In Pennsylvania on Thursday, the state supreme court held a hearing on that state’s voter I.D. law. Last week, we told you that a state judge had upheld that law, and this week’s hearing was an appeal of that decision. Now, there are seven supreme court justices in Pennsylvania, but right now they’re evenly divided between three Democrat and three Republican because one of the Republicans is facing corruption charges. Now, the questions of the court were tougher on the state’s attorney arguing to uphold the law. A decision is expected by the end of September.
We’ll keep you posted.
In Ohio, the secretary of state has now instructed local election officials to post hours for early voting. Up until last week, he was refusing to order the posting until an appeals court had ruled on early voting.
Let’s go to Florida, where the Republican governor, Rick Scott, instigated the purging of 2600 suspected non-citizens from the voting lists. [It] turns out the number of non-citizens was really 207 – not 2,600. And in a legal settlement with a voting rights group, the state agreed to inform those falsely purged that they have the right to vote.
Also in Florida, the U.S. Justice Department settled a dispute with five Florida counties subject to the Voting Rights Act to extend early voting hours in those counties.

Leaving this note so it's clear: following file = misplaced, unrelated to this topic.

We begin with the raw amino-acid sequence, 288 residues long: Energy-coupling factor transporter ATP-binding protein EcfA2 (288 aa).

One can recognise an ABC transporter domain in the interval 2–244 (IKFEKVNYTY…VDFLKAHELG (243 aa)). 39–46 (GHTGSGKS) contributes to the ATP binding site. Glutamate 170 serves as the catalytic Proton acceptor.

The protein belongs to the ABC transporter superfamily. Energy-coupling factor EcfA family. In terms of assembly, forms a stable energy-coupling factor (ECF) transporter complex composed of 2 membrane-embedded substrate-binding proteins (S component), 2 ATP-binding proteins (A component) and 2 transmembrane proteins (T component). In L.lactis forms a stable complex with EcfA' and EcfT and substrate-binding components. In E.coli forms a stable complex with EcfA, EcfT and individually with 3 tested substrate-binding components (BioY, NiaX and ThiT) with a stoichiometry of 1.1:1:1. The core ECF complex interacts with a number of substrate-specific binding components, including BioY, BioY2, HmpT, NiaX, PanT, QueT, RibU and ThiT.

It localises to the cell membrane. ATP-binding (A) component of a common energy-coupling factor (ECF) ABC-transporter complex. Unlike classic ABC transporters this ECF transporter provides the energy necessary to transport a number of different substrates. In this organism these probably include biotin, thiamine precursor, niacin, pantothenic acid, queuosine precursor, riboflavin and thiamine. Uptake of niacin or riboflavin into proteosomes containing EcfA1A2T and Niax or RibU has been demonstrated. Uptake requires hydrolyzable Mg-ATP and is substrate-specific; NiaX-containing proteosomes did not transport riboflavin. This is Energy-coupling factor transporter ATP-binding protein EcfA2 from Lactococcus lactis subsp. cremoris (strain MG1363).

In the Sunshine State, you will need a valid photo ID to vote. The acceptable forms are:
■ Florida’s driver’s license,
■ Florida I.D. card issued by the Department of Highway Safety and Motor Vehicles,
■ A U.S. passport,
■ Debit or credit card with your picture, and
■ I.D. cards from: the military, schools, retirement centers, neighborhood associations, or public assistance.
The photo I.D. needs to have your signature on it. If not, you need a second I.D. with your signature.
Now, folks, if you don’t have any of these, Florida has a website, Gathergoget.com – that’s Gathergoget.com – which will help you make a list of what you need and where to go. Now, the card costs $25, and you will walk out the door with the card; but getting the documents together will take some time, so you must start now.
One final note. Even if you do not have the proper photo I.D., you can still cast a provisional ballot, and if your signature matches the one on your voter registration records, your ballot will count.
But, folks, I wouldn’t trust those Florida election officials. Remember what happened in 2000. So, be sure to get your I.D.